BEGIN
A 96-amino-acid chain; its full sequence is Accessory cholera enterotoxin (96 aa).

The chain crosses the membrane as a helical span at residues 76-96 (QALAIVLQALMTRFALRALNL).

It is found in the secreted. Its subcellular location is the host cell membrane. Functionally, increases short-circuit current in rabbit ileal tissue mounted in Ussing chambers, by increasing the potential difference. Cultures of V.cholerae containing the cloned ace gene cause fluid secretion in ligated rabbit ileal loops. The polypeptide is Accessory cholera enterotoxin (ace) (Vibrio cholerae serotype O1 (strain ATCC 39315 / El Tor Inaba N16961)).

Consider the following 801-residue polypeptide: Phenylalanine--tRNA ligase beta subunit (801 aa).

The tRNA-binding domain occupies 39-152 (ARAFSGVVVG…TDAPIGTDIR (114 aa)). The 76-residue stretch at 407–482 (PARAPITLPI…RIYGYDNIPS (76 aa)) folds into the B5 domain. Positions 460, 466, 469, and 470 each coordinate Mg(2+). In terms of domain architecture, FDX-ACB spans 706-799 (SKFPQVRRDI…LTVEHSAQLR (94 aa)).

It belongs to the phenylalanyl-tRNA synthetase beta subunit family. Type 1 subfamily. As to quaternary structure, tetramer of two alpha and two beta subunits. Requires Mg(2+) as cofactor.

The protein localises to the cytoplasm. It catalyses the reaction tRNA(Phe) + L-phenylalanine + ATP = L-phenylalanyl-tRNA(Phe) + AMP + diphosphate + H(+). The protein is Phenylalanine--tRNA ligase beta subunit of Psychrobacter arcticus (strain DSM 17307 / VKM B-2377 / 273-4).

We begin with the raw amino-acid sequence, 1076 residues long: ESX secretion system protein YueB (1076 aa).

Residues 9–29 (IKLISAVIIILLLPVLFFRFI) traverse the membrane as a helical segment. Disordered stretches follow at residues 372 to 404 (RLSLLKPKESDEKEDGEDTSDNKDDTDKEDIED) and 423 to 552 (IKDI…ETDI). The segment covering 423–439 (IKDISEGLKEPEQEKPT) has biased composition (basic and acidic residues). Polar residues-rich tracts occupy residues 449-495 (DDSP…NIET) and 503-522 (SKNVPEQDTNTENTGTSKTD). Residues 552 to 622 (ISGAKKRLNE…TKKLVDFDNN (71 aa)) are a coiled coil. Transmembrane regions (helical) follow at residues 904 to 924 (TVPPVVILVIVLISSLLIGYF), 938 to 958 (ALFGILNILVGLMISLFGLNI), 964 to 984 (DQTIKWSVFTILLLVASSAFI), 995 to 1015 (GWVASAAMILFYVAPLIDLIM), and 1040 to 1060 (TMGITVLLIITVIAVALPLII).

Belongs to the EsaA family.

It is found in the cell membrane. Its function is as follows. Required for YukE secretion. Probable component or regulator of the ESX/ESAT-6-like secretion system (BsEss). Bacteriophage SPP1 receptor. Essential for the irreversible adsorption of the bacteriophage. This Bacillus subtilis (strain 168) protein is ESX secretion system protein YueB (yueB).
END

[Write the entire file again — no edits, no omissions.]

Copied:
A 96-amino-acid chain; its full sequence is Accessory cholera enterotoxin (96 aa).

The chain crosses the membrane as a helical span at residues 76-96 (QALAIVLQALMTRFALRALNL).

It is found in the secreted. Its subcellular location is the host cell membrane. Functionally, increases short-circuit current in rabbit ileal tissue mounted in Ussing chambers, by increasing the potential difference. Cultures of V.cholerae containing the cloned ace gene cause fluid secretion in ligated rabbit ileal loops. The polypeptide is Accessory cholera enterotoxin (ace) (Vibrio cholerae serotype O1 (strain ATCC 39315 / El Tor Inaba N16961)).

Consider the following 801-residue polypeptide: Phenylalanine--tRNA ligase beta subunit (801 aa).

The tRNA-binding domain occupies 39-152 (ARAFSGVVVG…TDAPIGTDIR (114 aa)). The 76-residue stretch at 407–482 (PARAPITLPI…RIYGYDNIPS (76 aa)) folds into the B5 domain. Positions 460, 466, 469, and 470 each coordinate Mg(2+). In terms of domain architecture, FDX-ACB spans 706-799 (SKFPQVRRDI…LTVEHSAQLR (94 aa)).

It belongs to the phenylalanyl-tRNA synthetase beta subunit family. Type 1 subfamily. As to quaternary structure, tetramer of two alpha and two beta subunits. Requires Mg(2+) as cofactor.

The protein localises to the cytoplasm. It catalyses the reaction tRNA(Phe) + L-phenylalanine + ATP = L-phenylalanyl-tRNA(Phe) + AMP + diphosphate + H(+). The protein is Phenylalanine--tRNA ligase beta subunit of Psychrobacter arcticus (strain DSM 17307 / VKM B-2377 / 273-4).

We begin with the raw amino-acid sequence, 1076 residues long: ESX secretion system protein YueB (1076 aa).

Residues 9–29 (IKLISAVIIILLLPVLFFRFI) traverse the membrane as a helical segment. Disordered stretches follow at residues 372 to 404 (RLSLLKPKESDEKEDGEDTSDNKDDTDKEDIED) and 423 to 552 (IKDI…ETDI). The segment covering 423–439 (IKDISEGLKEPEQEKPT) has biased composition (basic and acidic residues). Polar residues-rich tracts occupy residues 449-495 (DDSP…NIET) and 503-522 (SKNVPEQDTNTENTGTSKTD). Residues 552 to 622 (ISGAKKRLNE…TKKLVDFDNN (71 aa)) are a coiled coil. Transmembrane regions (helical) follow at residues 904 to 924 (TVPPVVILVIVLISSLLIGYF), 938 to 958 (ALFGILNILVGLMISLFGLNI), 964 to 984 (DQTIKWSVFTILLLVASSAFI), 995 to 1015 (GWVASAAMILFYVAPLIDLIM), and 1040 to 1060 (TMGITVLLIITVIAVALPLII).

Belongs to the EsaA family.

It is found in the cell membrane. Its function is as follows. Required for YukE secretion. Probable component or regulator of the ESX/ESAT-6-like secretion system (BsEss). Bacteriophage SPP1 receptor. Essential for the irreversible adsorption of the bacteriophage. This Bacillus subtilis (strain 168) protein is ESX secretion system protein YueB (yueB).